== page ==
RNC Media Teacher mashed up by Belgian DJ

Last week I  discovered  that a couple of my spoken word tracks  ( parts of which were recorded at RNC) were included in a  radio mix  by a Belgian DJ, who added  further overdubs.  This is an interesting example of what Jaron Lanier was discussing below - except that in my case I was quite excited by the results...

Our News Banner - suggestions invited

Currently for the news banner Google is using the following keywords to select material: media; BBC; Guardian; web radio; new media; web 2.0. Can you suggest other keywords we could use to keep us updated on media in the on-line age?

Monday, 8 March 2010

Designing the web page to promote your production

With the main production tasks almost complete, it's time to think about designing the web page that promotes your product. We've done some research already into film and radio station websites ( e.g "District 9" etc for film, BBC Radio 4 drama page) but you'll need to do some more, relating it specifically to the genre of film ( action, horror, political thriller) you're promoting and the audience you're targeting. Use the Internet Movie Database which includes links to official websites for most recent films. Record this research on your blog.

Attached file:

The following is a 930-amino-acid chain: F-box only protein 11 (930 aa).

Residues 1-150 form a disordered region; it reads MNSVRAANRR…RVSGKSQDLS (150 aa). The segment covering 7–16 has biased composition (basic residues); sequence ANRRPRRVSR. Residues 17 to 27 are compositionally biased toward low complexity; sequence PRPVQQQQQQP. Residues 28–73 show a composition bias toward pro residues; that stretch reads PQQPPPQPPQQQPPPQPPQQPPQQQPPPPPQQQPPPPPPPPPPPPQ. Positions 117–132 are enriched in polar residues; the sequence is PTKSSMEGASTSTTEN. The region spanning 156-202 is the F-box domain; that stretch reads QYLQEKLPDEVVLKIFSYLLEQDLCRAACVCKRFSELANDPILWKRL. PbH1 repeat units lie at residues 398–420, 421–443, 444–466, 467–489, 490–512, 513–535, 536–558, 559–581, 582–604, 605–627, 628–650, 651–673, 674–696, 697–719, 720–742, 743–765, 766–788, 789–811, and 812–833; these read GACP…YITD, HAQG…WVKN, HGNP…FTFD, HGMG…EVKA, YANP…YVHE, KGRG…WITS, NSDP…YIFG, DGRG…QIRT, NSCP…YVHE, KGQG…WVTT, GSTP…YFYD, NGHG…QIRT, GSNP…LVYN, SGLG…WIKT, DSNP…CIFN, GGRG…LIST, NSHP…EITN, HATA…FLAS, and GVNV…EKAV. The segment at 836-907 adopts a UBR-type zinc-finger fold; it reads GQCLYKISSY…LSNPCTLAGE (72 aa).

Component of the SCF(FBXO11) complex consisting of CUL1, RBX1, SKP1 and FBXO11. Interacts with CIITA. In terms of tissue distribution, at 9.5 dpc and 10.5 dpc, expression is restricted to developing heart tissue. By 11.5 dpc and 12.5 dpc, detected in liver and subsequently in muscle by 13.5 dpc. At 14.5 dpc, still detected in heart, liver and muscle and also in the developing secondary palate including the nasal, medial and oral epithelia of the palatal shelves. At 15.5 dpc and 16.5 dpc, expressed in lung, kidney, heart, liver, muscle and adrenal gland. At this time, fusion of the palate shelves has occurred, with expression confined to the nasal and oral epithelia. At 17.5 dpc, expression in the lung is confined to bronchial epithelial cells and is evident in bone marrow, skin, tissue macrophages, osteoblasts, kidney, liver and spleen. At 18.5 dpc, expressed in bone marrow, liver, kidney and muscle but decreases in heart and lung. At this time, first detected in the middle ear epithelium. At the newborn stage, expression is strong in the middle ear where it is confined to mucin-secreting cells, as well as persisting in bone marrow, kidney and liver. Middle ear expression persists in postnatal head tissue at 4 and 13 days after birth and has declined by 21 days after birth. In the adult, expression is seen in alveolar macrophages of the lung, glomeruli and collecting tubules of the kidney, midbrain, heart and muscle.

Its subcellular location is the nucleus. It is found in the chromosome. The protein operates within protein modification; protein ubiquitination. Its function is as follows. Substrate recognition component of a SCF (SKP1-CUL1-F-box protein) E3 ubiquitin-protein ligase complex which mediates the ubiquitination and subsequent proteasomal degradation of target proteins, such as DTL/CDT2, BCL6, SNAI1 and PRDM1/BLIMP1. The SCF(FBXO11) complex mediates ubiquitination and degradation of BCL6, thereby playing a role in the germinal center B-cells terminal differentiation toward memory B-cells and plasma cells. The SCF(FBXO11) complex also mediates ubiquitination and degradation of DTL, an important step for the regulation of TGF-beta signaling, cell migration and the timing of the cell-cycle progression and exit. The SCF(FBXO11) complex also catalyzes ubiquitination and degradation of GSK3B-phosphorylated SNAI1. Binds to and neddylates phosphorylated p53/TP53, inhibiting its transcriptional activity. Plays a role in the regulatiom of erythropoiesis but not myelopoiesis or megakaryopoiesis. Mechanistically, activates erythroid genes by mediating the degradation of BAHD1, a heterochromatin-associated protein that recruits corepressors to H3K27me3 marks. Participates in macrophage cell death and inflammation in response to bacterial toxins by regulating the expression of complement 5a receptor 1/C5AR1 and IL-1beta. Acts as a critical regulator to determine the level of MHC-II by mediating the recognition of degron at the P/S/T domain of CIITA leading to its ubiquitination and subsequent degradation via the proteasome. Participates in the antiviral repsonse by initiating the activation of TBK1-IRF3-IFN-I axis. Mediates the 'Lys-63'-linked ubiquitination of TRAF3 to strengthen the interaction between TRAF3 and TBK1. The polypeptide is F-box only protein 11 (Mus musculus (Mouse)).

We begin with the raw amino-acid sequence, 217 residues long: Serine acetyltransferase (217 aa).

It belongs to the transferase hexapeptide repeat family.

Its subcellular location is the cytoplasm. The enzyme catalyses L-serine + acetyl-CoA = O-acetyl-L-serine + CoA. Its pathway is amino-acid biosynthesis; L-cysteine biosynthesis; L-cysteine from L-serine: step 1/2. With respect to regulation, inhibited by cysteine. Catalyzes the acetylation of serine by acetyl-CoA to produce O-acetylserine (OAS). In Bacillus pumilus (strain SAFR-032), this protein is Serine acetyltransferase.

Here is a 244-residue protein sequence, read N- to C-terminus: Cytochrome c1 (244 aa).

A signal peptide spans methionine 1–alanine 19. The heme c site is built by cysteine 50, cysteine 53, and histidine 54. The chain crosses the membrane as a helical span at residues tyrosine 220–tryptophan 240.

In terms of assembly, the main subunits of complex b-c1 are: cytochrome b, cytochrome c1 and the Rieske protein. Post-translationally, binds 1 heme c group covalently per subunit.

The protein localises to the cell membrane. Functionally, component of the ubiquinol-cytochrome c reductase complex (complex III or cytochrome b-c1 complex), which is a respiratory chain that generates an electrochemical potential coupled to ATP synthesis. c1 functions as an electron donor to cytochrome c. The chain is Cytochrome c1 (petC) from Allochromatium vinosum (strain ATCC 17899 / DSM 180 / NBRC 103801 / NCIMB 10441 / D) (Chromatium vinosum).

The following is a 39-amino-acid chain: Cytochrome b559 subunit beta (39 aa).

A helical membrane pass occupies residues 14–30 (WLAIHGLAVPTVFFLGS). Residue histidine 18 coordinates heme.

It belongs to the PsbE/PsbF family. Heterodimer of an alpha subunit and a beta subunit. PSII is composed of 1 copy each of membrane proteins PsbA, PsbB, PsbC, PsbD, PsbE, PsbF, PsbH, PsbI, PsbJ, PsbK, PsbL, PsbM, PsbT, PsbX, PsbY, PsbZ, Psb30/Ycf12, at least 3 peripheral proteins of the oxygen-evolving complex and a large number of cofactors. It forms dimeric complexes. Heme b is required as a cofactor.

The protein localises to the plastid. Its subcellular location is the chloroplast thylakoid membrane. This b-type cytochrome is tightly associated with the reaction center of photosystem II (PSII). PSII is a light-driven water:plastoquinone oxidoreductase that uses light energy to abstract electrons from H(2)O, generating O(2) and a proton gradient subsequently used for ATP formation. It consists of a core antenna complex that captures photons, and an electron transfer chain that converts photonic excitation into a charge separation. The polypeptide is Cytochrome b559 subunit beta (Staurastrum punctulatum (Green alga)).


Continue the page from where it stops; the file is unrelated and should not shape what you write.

Using iWeb templates or coding with tags in html you probably won't be able to match the technical or visual sophistication of a Hollywood blockbuster from Sony Pictures.

But you should be able to include basic elements of such sites - gallery of stills ( from your iMovie clips), links to the trailer, plus links to : a page about the film; a Facebook fan page or social networking link; a page about the film; star cast and production credits; BBFC certification. Include the tag-line of the trailer.

You also need to think carefully about the design elements. If you're working with iWeb, choose a simple template as a starting point. Avoid fuss and clutter. Choose fonts which suit your genre - maybe the font you use in the trailer - and colour values with the right connotations for your project. You can use a range of shapes in iWeb for encapsulating text and you can overlay images, although they won't be transparent.

There's some useful advice about web design in general here. You can also check out an iWeb video tutorial and/or visit Apple's iWeb support page.


Sunday, 21 February 2010

Bits, Telecasting & Songles

Jaron Lanier discusses various strategies for enabling creators of music, movies or text to be paid for on-line consumption of their work, while retaining the flexibility and convenience of the web.

One concept, based on the ideas of Ted Nelson, who invented the hyperlink, involves integrating the function of ISPs with the collection of micro-amounts of money per bit when a content link is accessed. However this would involve a radical reshaping of the infrastructure of the web, perhaps using Nelson's own Xanadu system, which is different from html.